Wind turbines in the Western Cape have resulted in only a small number of Blue Crane mortalities to date. However, there is likely to be a significant increase in wind farms across the area in the near future. Our understanding therefore of the ultimate impact is limited and will only be understood once they are operational. However, we do know that power lines are one of the key threats to cranes, and that each wind farm established will result in associated power line infrastructure. This increases the mortality threat to Blue Cranes in the Western Cape, which will also increase over time.
    The largest population of Blue Cranes in natural habitat occurs in the Karoo of South Africa. The majority of the distribution range of the Blue Crane in the Karoo is currently under consideration for hydraulic fracturing. The cranes in this part of their range are completely reliant on artificial and natural water resources that rely on underground water. Should fracking go ahead in the Karoo we do not know what the consequences on the Blue Crane population here would be.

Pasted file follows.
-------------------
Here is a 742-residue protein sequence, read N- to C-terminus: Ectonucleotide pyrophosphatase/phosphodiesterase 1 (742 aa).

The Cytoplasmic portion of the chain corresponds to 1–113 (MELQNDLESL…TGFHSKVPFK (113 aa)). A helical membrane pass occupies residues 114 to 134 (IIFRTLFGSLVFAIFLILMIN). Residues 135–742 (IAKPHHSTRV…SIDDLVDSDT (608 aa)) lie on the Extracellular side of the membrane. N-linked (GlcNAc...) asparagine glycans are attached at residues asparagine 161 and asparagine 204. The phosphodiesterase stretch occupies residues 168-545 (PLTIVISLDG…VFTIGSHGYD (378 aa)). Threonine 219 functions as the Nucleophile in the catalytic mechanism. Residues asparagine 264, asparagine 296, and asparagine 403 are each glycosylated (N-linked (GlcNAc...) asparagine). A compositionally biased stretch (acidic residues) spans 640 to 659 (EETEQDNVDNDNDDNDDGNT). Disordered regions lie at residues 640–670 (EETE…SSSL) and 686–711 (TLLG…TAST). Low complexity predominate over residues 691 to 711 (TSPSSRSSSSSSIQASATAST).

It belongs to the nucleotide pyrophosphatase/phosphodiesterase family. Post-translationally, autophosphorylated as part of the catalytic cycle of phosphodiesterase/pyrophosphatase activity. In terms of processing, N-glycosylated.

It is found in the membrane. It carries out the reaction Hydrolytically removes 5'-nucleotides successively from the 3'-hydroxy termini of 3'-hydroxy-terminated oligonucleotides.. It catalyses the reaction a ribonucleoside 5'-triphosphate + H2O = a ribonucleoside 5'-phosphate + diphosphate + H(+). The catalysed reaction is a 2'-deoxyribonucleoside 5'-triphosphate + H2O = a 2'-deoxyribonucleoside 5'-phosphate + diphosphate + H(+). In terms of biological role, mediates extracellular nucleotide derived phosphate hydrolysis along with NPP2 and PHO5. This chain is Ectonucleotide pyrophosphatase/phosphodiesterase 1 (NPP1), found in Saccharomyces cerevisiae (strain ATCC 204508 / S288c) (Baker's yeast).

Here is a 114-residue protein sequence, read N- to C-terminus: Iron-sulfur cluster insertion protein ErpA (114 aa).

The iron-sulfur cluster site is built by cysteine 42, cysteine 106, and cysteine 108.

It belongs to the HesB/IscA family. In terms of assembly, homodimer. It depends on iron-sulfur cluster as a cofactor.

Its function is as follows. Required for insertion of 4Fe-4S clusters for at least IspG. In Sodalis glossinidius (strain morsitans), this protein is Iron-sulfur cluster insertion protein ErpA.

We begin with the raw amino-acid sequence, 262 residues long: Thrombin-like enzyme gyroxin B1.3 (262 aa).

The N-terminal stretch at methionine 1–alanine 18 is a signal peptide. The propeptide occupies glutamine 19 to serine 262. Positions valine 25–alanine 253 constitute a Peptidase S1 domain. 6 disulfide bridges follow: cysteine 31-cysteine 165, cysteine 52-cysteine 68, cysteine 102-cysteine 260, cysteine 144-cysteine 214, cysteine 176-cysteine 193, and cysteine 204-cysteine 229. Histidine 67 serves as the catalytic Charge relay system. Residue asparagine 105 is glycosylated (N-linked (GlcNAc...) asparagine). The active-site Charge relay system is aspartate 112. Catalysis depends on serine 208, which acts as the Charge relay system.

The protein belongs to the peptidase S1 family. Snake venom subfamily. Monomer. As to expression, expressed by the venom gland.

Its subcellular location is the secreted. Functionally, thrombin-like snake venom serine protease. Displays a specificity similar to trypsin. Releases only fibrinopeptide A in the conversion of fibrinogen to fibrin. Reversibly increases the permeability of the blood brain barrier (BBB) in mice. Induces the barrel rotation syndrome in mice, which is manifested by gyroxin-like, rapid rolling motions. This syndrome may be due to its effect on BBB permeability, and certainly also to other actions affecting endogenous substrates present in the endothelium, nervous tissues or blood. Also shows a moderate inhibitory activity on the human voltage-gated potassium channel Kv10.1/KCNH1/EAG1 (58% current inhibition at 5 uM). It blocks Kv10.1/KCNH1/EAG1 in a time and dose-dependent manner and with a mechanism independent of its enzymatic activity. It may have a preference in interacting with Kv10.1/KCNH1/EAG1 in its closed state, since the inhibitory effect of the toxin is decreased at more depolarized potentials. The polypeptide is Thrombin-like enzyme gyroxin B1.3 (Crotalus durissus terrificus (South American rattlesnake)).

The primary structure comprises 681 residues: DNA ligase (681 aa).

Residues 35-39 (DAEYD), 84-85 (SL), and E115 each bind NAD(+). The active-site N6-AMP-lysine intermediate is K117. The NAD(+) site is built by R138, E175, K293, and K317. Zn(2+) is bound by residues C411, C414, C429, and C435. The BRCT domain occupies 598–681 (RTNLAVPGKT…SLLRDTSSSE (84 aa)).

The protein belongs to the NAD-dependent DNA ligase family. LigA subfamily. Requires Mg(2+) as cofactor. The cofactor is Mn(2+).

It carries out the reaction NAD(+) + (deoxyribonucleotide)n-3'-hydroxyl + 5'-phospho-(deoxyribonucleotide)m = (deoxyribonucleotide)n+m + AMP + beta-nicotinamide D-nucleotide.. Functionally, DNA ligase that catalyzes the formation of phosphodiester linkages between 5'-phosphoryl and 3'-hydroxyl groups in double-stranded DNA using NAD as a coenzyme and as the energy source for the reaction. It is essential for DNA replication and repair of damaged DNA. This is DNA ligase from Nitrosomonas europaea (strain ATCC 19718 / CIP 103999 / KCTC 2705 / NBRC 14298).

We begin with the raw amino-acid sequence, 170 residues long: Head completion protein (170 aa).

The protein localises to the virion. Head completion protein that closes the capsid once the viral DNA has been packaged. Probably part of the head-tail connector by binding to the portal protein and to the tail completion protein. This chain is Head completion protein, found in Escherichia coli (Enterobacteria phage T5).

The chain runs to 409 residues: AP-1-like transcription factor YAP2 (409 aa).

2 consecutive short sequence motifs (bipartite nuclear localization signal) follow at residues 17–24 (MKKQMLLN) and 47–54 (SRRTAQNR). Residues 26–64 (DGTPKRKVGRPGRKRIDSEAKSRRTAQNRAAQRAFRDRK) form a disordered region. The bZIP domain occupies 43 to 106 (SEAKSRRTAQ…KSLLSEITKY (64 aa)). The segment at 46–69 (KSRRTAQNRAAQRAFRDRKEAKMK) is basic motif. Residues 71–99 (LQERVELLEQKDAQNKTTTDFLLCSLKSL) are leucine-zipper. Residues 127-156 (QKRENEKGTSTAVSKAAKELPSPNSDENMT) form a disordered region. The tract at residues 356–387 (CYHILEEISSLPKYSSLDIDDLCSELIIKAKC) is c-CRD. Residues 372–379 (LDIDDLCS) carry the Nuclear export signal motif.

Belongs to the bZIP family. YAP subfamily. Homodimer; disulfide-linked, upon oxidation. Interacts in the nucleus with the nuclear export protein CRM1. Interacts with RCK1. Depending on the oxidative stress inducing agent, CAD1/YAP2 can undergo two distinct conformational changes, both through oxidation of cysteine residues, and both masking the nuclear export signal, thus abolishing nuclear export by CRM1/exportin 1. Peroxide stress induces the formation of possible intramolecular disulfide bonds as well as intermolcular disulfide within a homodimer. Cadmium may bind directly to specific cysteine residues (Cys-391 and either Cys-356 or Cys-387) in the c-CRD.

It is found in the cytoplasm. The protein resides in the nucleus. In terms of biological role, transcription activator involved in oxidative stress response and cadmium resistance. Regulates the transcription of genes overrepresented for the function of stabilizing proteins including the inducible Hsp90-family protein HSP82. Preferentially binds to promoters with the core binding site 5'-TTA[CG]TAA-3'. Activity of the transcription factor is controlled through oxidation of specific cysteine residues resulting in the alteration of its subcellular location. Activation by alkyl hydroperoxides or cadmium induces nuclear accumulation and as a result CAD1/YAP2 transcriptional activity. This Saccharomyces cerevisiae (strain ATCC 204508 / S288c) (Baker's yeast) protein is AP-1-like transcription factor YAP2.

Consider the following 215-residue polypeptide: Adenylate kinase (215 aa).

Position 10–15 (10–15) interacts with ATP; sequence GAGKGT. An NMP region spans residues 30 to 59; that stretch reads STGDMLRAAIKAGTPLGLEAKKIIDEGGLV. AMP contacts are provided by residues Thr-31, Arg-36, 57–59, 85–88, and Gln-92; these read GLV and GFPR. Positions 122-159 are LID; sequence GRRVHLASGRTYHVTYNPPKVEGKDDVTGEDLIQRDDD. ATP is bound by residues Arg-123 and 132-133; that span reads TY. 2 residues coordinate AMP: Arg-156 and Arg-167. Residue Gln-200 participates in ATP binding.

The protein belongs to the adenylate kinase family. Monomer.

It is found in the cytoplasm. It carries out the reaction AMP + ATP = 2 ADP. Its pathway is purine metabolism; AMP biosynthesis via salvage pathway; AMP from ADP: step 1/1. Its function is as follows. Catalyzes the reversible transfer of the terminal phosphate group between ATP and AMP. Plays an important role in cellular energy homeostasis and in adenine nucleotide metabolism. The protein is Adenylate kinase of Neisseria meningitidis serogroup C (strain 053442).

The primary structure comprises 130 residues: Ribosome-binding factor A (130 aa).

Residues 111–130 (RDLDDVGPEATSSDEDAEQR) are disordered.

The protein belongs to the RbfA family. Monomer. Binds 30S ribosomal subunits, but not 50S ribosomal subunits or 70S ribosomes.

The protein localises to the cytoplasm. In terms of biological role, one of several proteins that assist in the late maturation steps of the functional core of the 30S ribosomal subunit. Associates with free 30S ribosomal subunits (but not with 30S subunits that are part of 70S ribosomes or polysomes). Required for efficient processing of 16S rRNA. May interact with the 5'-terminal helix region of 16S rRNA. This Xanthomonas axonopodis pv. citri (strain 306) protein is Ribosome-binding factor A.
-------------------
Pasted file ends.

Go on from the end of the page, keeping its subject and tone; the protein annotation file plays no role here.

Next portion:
Finally, Blue Cranes are also found across the eastern grasslands of South Africa. Although declining across most of their distribution range here, small increases have been recorded on the Drakensberg region. However, predictions exist that by 2025, KwaZulu-Natal would have passed its threshold of resistance with more than 50% of the province transformed. For Mpumalanga, the habitat transformation is as dramatic with more that 50% of the province already under mining or under mining application.
    For these reasons, I would strongly recommend taking a precautionary approach at this time, and not down list the species.

  2. Andy Symes (BirdLife) says:

    Preliminary proposals

    Based on available information, our proposal for the 2017 Red List would be to pend the decision on this species and keep this discussion open until 2018, while leaving the current Red List category unchanged in the 2017 update.

    There is now a period for further comments until the final deadline of 4 August, after which the recommended categorisations will be put forward to IUCN.